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The days of simply choosing between beef or chicken for dinner are long gone, even for your dog. With more alternative protein sources available than ever before — not just turkey dog food, but salmon dog food and even duck dog food — navigating your pup's meal selection can seem daunting. Read on for a concise breakdown of why, when and which alternative protein sources may make sense for your pet.
Protein Sources for Dogs: Why Go Alternative?
Protein is an essential nutrient for dogs. Its amino acids lay the foundation for muscles, tissue repair and a healthy coat and skin, among many other benefits. But why has there been an increased variety of protein sources lining stores' pet food shelves in recent years?
Contrary to popular belief, it's not prudent to rotate flavors for your dog's meals. Some pet parents are simply following a fad, but others are changing up what they feed their dog to accommodate a food allergy. Some dogs can develop a food sensitivity, even after having eaten an ingredient for years. This can involve a range of signs:
- Licking or chewing irritated skin
- Skin infections and/or hot spots
- Paw pad infections
- Recurrent ear infections
- Belching or flatulence
- Frequent bowel movements
While a true food allergy test takes up to 16 weeks of patiently following a dietary food trial, beef and chicken are two of the most commonly identified sources of food sensitivities in dogs. A recent trend toward grain-free diets for dogs would have you believe that grains pose a threat or are responsible for the majority of allergies in dogs, but this is rarely the case. When a dog has a food allergy, it's typically to an animal-based protein in their diet.
Another growing concern that can push pet parents to consider alternative protein sources is meat's environmental impact. Beef, for example, is resource-intensive: It requires a lot of land, water and animal feed to produce. Avoiding environmentally taxing protein sources, such as beef and lamb, and seeking out more sustainable ones can help reduce the burden on our planet's resources —while still ensuring top-notch nutrition and health for your dog.
Types of Alternative Protein Sources in Dog Food
Examples of protein sources currently used in dog food include:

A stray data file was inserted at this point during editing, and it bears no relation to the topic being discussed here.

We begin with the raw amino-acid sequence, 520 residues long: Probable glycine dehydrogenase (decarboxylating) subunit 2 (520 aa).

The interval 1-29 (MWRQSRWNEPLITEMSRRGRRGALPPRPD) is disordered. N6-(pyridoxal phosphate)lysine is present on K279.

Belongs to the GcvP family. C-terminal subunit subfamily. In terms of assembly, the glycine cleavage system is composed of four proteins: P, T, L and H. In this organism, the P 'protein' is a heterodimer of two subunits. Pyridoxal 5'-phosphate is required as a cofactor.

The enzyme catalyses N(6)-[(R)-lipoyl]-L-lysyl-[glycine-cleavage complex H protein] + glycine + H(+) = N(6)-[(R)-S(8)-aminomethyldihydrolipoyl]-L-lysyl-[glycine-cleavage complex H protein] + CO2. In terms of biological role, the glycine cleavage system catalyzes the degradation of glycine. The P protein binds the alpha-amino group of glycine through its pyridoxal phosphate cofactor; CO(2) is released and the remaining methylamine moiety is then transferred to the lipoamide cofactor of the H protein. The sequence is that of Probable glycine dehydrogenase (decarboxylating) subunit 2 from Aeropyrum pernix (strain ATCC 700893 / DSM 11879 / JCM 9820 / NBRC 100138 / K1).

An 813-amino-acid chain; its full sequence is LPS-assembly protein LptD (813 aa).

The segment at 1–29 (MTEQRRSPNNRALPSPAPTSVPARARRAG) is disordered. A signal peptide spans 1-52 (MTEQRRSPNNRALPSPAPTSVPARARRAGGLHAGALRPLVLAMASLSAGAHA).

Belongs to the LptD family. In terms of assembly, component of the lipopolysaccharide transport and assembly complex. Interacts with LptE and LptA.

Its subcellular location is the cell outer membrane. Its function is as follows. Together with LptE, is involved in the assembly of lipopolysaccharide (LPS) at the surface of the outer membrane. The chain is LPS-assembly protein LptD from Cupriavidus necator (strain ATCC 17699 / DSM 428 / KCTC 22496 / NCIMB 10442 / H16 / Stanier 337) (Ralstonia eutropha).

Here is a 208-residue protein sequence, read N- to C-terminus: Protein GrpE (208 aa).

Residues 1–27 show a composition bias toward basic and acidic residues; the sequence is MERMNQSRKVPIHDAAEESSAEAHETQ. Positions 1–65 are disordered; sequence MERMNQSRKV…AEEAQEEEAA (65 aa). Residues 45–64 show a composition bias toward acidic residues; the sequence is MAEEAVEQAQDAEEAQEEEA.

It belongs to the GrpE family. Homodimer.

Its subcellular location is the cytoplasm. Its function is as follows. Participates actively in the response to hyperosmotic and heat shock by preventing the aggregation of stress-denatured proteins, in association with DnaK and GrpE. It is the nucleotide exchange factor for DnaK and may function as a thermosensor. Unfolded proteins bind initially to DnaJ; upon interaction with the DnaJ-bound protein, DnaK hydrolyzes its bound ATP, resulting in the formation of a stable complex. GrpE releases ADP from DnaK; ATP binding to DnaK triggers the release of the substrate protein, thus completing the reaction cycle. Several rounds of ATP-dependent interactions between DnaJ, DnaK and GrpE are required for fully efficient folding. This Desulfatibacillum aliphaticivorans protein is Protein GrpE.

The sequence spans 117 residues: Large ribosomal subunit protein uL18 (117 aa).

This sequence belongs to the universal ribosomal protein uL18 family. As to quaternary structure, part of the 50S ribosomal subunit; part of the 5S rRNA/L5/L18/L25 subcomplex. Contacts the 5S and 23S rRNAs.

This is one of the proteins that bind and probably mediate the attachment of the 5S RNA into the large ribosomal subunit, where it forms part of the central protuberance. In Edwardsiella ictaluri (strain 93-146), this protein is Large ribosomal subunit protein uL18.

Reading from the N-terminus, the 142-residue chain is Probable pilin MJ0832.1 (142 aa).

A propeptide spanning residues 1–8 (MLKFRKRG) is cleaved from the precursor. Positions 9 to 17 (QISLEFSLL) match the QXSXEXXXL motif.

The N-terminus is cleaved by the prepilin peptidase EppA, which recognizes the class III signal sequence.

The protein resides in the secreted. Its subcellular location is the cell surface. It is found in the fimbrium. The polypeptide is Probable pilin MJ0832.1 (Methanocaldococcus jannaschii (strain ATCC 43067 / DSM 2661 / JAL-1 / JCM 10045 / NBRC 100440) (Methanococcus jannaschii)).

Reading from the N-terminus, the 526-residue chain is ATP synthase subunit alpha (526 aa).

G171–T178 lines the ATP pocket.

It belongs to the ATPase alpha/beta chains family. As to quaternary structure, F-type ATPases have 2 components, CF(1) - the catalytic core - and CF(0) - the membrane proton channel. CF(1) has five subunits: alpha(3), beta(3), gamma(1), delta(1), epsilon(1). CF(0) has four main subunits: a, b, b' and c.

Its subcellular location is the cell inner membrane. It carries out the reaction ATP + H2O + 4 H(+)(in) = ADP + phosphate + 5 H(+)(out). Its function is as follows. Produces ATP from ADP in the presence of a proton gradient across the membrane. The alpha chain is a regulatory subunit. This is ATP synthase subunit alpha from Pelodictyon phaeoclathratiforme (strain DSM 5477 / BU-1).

- Brewer's yeast
- Corn gluten meal
- Fish meal
- Pea protein
- Potato protein
- Rice protein
- Wheat gluten
This list isn't comprehensive. Commercially available protein sources are continually being revised. It's also important to realize that while organ meats and byproducts may not be on your dinner plate, they are a normal part of your pet's diet. Utilizing all parts of an animal not only resembles how animals evolved to eat, it's also the most sustainable way of incorporating animal proteins in dog food.
Choosing Alternative Proteins
If you want to try an alternative source of protein in your dog's diet, it should be under the direct guidance of your veterinarian. Your vet can also help you select which protein to try, and transition to the new food gradually over 7 days. Here are some of the more common alternative protein sources vets recommend.
Turkey Dog Food
While not a newcomer to alternative proteins, turkey is an excellent base for dog foods. Turkey is lean and high in protein, and turkey is an uncommon food allergen in dogs. Poultry overall has a smaller carbon footprint than beef, making this a step toward eco-friendly dog food protein sources.
Salmon Dog Food
You may have heard about the health benefits of fish oil for humans, but did you know salmon's omega-3 fatty acids provide the same anti-inflammatory benefits to dogs? If your dog struggles with a dull coat or itchy skin, salmon dog food may be an easy answer. Salmon also usually has a lower environmental impact than beef.
Duck Dog Food
Somewhat more exotic and new to the dog food aisle, duck-meat-based kibble offers another source of protein. Duck is also higher in fatty acids than competing poultry-based diets and offers a different flavor profile for pooches who turn up their snout at salmon dog food or other alternative proteins.
The Bottom Line
We have seen an explosion in dog food trends that model human diet trends — whether that's grain-free, raw, vegan, farm-to-table, plant-based or homemade. It's important, though, to recognize that what is best for people is not always best for our four-legged friends (and some of these trends can even pose health risks to dogs). Though many of these trends often do not provide any nutritional benefit and are geared more toward satisfying human desires than canine nutrition, there are sound reasons a dog owner may seek out alternative protein sources, including diagnosed allergies. Just remember to talk to your vet first.
Dr. Laci Schaible
Dr. Laci Schaible is a small-animal veterinarian and entrepreneur living in Sarasota, Florida.